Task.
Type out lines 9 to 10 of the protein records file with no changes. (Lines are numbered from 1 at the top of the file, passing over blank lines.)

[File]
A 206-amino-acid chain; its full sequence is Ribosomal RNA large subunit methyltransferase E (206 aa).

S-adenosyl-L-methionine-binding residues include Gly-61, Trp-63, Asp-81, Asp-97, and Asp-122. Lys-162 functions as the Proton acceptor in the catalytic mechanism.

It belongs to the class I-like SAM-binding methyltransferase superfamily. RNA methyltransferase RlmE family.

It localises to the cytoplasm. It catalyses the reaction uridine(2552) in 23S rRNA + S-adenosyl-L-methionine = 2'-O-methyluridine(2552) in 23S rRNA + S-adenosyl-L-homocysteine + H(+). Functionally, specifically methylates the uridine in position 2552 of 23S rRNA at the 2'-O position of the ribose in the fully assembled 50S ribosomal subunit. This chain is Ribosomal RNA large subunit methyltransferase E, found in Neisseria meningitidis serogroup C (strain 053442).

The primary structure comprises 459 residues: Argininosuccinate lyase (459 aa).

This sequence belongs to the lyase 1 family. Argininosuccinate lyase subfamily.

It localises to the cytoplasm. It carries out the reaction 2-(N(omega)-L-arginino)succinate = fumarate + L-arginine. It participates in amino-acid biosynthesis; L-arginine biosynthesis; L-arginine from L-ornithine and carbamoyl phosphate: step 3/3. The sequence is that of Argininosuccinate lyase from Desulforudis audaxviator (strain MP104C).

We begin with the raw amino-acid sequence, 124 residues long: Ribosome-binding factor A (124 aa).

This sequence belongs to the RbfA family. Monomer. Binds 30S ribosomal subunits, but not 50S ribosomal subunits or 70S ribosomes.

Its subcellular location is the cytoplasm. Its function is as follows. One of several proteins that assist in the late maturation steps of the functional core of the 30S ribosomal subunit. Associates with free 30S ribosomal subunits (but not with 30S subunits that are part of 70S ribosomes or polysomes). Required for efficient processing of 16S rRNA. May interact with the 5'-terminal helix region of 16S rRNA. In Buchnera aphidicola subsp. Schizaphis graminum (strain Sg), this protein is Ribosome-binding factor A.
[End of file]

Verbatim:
This sequence belongs to the RbfA family. Monomer. Binds 30S ribosomal subunits, but not 50S ribosomal subunits or 70S ribosomes.

Its subcellular location is the cytoplasm. Its function is as follows. One of several proteins that assist in the late maturation steps of the functional core of the 30S ribosomal subunit. Associates with free 30S ribosomal subunits (but not with 30S subunits that are part of 70S ribosomes or polysomes). Required for efficient processing of 16S rRNA. May interact with the 5'-terminal helix region of 16S rRNA. In Buchnera aphidicola subsp. Schizaphis graminum (strain Sg), this protein is Ribosome-binding factor A.